Branon et al. Nat Biotechnol. 2018 PubMed PMID: 30125270.
Changing the way we detect viral outbreaks
Article contributed by Izzy Mueller
As the primary cause for both the stomach flu and food-borne illnesses, noroviruses can infect millions annually. Because it is highly contagious, it is essential to contain outbreaks when they surface. But detection of the virus costs time and money, and viruses at low concentrations often escape detection. The Alexander Green lab found a solution: a low-cost, cell-free detection assay that can be completed without special equipment. What’s more, detection is based on color changes to the assay paper, so no special equipment or data analyst is necessary.
How does this assay work? The norovirus is enriched with synbodies--or synthetic antibodies--attached to magnetic beads, allowing the virus to be easily concentrated. Viral RNA is then amplified isothermally, and detected through a toehold switch, an RNA sensor that can be used to detect the presence of any specific RNA sequence. In the absence of the target RNA sequence (in this case, norovirus RNA), the ribosome binding site is inaccessible. When the target RNA is present, however, it binds to the switch and exposes its ribosome binding site, allowing for the gene on the toehold switch to be expressed. In this case, the gene encodes the LacZ𝛼 protein. Once expressed, LacZ𝛼 complexes with LacZ𝜔 and forms an active LacZ tetramer. This tetramer cleaves chlorophenol red-b-D-galactopyranoside on the assay paper turning it purple, allowing for easy visual detection of the presence of the norovirus.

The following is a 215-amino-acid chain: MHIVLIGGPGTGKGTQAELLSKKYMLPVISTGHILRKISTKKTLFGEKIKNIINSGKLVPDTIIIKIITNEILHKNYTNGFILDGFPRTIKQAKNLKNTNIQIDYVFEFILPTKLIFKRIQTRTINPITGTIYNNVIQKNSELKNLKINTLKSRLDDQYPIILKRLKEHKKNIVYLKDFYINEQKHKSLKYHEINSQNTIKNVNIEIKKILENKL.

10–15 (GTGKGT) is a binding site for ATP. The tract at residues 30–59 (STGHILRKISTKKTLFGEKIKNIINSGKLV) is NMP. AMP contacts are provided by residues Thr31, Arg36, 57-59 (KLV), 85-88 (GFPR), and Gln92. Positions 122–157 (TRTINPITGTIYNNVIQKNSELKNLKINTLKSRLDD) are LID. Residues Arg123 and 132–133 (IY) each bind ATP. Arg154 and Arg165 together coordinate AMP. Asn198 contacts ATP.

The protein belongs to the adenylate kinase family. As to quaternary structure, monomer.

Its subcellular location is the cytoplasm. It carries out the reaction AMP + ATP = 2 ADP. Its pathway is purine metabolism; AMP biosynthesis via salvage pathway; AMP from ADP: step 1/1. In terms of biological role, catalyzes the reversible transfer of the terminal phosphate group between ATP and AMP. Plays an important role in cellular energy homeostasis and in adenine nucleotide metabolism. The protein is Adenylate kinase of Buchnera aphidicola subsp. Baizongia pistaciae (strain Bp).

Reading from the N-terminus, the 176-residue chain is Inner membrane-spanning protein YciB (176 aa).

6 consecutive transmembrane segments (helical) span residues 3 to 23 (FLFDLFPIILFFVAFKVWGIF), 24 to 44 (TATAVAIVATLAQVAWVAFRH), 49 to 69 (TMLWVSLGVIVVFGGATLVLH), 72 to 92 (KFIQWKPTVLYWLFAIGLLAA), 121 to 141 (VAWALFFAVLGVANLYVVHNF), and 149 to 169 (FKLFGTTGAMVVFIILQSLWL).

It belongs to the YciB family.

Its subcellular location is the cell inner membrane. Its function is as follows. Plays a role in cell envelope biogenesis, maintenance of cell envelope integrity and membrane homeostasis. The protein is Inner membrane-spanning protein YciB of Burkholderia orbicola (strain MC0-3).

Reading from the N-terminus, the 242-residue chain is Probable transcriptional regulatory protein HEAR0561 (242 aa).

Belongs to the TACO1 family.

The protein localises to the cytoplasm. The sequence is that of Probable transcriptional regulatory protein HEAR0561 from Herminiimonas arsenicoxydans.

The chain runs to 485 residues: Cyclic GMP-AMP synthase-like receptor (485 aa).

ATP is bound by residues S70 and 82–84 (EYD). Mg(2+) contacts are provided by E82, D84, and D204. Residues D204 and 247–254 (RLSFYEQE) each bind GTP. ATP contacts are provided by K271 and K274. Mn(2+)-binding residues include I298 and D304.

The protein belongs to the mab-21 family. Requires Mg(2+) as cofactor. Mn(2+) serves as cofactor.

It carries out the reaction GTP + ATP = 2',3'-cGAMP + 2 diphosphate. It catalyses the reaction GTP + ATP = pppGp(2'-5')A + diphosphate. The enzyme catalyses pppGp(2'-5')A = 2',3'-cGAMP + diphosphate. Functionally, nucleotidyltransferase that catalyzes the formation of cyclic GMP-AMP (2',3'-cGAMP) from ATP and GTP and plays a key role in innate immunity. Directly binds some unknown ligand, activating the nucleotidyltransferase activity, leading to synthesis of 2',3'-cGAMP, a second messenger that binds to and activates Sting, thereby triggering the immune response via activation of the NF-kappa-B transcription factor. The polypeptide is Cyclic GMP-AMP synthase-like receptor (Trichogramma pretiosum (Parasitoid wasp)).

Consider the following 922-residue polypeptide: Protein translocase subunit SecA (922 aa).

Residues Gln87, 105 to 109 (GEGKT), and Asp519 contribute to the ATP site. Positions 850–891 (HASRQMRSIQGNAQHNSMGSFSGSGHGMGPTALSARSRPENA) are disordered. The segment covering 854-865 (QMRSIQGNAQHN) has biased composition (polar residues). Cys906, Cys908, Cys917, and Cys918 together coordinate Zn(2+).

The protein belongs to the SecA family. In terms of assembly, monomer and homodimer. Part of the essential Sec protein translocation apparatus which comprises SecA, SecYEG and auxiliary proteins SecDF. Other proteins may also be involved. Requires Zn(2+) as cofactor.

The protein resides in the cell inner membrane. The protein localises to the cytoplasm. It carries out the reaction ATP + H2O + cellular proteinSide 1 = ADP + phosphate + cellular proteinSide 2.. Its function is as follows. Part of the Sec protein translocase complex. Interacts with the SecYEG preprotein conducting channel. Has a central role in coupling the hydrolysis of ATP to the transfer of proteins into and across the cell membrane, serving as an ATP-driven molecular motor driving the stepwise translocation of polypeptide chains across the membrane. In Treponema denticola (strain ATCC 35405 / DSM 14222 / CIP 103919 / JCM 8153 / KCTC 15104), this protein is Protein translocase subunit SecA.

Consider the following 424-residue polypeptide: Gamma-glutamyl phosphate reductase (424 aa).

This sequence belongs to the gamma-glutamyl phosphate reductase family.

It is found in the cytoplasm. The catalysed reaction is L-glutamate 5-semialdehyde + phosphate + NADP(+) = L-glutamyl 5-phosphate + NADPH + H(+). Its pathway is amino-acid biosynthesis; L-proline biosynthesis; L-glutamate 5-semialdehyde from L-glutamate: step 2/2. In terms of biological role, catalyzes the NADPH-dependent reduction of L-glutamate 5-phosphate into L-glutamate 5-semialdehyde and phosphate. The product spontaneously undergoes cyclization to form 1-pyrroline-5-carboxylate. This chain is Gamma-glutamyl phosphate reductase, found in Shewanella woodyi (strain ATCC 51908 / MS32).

While this assay is specific to a particular strain of norovirus, it can be tailored for the detection of other norovirus strains and even other viruses by modifying the sequence of the toehold switch. For example, Green has also developed toehold switches to detect Zika virus (available at Addgene). The plasmids for detecting norovirus will be coming soon!
Ma et al. Synth Bio 2018. Pubmed PMID: 30370338.
SH3 domain collection reveals novel peptide ligand motifs
Article contributed by Michael Lemieux
The human proteome contains a breadth of modular domains that facilitate protein-protein interactions and mediate biochemical processes. One of the largest and best characterized of these is the Src homology 3 (SH3) domain family, known to be involved in cytoskeletal control, cell growth, and endocytosis. Recently, the Sidhu group at the University of Toronto expanded the specificity landscape of the SH3 proteins using peptide-phage display and deep sequencing, revealing that they bind to a much larger subset of protein motifs than previously thought. Sidhu’s group has made several hundred SH3 domain containing plasmids available through Addgene.
These plasmids can be used to carry out any biochemical and biophysical study involving protein stability or binding experiments. Potential experiments that one might perform using the purified domains include protein stability, small molecule binding screens, peptide arrays, and phage display selections.
In addition to these constructs, the Sidhu lab has made hundreds of additional plasmids available through Addgene, for study of the of WW, PDZ, and other protein domains.
Teyra et al. Structure 2017. Pubmed PMID: 28890361.